Using Maths in Your Everyday Life: 4 Real-Life Situations That Rely on Numbers
Have you ever wondered when you will need to use Maths outside of school? Truth is, we use Maths as a foundation to make hundreds of decisions all the time! From cooking to shopping, Maths can make our lives easier. Let's have a look at some of the ways we use Maths in our everyday life.
'When will I ever need Maths in real life?'
This probably sounds familiar, right? Unless you're a maths lover, this question has most likely crossed your mind at some point.
If you aspire to be a mathematician, engineer or scientist, you probably expect to use complex mathematical concepts in your day-to-day life. But all of us use the skills developed in maths lessons to help solve tricky real-world or work-related problems, sometimes years down the line. It’s only when we can’t work something out that we realise how important Maths is.
1. Maths helps you construct things
If you know anyone that works in construction, they'll tell you how important Maths is when it comes to building. But it's not just about building a house on a building site. We use Maths when building anything - even flatpack furniture. DIY needs some creative flair, the right set of tools, and most importantly, a good understanding of mathematics.
Measuring lengths, widths, and angles, estimating project costs, and piecing it all together are a few instances that show how vital Maths is for projects at home.
2. Food Shopping
One of the most obvious, yet essential places you'll see people using Maths is in the supermarket. Food shopping requires you to be aware of a broad range of mathematical concepts, from multiplication to estimation and even percentages!
For example, whenever you calculate the price per unit, weigh produce, figure out percentage discounts, and estimate the final cost, you're using maths to make your shopping experience easier. Without that knowledge, food shopping could be a struggle, so these basic concepts are really useful to store in your mind.
3. Baking and Cooking
Cooking and baking are great fun and can be really rewarding. But did you know that they are both forms of science? And, a perfect opportunity to practice some Maths. If you think about it, recipes are just mathematical algorithms or step-by-step sets of tasks executed to create something amazing at the end!
Let's take a look at some examples of how Maths can be used in the kitchen:
- Measuring ingredients
- Multiplying/dividing fractions to make the recipe for more or fewer people
- Converting a recipe from Celsius to Fahrenheit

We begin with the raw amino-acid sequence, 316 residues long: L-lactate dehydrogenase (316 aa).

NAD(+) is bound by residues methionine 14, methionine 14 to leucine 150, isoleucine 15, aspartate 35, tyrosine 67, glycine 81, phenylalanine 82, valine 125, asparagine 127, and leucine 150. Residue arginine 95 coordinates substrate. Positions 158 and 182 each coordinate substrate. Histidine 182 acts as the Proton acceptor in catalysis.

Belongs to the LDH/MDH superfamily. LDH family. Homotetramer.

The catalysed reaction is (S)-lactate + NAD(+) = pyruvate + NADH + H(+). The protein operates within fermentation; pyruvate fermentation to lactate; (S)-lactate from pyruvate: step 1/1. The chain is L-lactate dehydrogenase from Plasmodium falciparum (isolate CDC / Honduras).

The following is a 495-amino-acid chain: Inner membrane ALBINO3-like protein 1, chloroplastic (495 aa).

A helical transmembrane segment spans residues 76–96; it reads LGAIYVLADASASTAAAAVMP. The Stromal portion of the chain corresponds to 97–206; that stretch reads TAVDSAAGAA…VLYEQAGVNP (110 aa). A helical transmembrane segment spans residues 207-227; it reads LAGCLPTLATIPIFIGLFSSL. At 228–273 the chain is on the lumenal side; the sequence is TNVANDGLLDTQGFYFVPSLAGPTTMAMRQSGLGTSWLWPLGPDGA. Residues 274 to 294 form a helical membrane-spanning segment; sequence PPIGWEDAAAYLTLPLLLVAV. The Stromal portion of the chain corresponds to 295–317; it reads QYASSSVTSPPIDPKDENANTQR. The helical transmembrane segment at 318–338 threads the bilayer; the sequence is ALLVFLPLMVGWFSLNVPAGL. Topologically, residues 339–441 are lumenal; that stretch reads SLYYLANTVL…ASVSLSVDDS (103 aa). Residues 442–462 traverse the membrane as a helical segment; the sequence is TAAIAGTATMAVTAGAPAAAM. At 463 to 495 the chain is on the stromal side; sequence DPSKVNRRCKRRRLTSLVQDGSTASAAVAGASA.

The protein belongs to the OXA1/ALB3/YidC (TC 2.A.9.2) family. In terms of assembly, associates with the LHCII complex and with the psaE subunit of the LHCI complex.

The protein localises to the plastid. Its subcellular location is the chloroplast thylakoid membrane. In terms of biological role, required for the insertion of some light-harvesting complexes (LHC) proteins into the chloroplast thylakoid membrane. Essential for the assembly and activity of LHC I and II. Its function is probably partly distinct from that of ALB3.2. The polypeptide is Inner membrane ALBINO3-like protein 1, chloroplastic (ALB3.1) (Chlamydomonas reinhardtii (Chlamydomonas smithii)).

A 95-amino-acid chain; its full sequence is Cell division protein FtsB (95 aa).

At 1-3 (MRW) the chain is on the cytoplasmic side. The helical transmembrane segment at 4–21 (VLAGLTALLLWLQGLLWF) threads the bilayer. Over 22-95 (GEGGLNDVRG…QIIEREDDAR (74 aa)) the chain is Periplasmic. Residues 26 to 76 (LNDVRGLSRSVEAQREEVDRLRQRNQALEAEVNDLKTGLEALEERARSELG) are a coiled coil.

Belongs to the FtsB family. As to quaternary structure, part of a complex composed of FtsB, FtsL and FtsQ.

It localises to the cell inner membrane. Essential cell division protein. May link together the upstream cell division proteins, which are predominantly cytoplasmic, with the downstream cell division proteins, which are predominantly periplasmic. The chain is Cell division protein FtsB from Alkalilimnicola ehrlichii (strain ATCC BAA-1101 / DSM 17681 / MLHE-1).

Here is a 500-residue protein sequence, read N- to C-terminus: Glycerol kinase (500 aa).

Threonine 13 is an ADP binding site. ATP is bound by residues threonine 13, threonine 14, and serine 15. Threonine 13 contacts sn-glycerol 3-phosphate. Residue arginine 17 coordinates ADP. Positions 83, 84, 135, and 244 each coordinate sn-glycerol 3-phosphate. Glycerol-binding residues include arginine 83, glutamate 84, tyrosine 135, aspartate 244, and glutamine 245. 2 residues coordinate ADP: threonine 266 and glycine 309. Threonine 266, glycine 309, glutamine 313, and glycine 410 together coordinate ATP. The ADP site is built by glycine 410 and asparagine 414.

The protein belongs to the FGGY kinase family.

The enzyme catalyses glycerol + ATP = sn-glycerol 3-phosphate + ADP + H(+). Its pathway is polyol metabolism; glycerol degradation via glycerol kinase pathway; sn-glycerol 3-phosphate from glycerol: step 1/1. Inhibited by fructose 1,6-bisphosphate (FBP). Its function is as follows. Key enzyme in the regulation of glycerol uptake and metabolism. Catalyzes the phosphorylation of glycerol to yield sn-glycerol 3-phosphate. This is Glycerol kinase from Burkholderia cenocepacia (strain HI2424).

- Converting a recipe from metric (mL) to units like a teaspoon, tablespoon or cup
- Calculating cooking time per each item and adjusting accordingly
- Finally - Understanding ratios and proportions, particularly in baking. For example, if the recipe needs 1 egg and 2 cups of flour, then the ratio of eggs to flour is 1:2
Maths comes in pretty handy when travelling. Most of us won't realise this, because we do these things intuitively. But, if you think about it, when you travel, Maths always comes with you. To go anywhere, you'll need to estimate the amount of fuel you'll need to plan out a trip based on miles per hour, and distance travelled.
A big one is calculating fuel usage, especially for long-distance travel. Without it, you may find yourself stranded or on the road for much longer than anticipated. Other ways Maths can come in handy on your trips are by paying for tolls, counting exit numbers and checking tyre pressure.
Maths can be particularly useful when going on holiday abroad! When you travel outside of the UK you often have to change your money to the currency of the country you’re visiting. So, to make your life easy, there is a super simple maths equation to work this out. To change British money to foreign money - multiply by the exchange rate.
Foreign currency = British currency x exchange rate
Maths is everywhere and can really have your back in situations you’d never imagined needing a Maths equation for! Why not use this blog as a motivating reminder for the next time you're in a Maths lesson thinking 'I'm never going to use this maths again’. You never know how or when it might be there to help you out in tricky situations.
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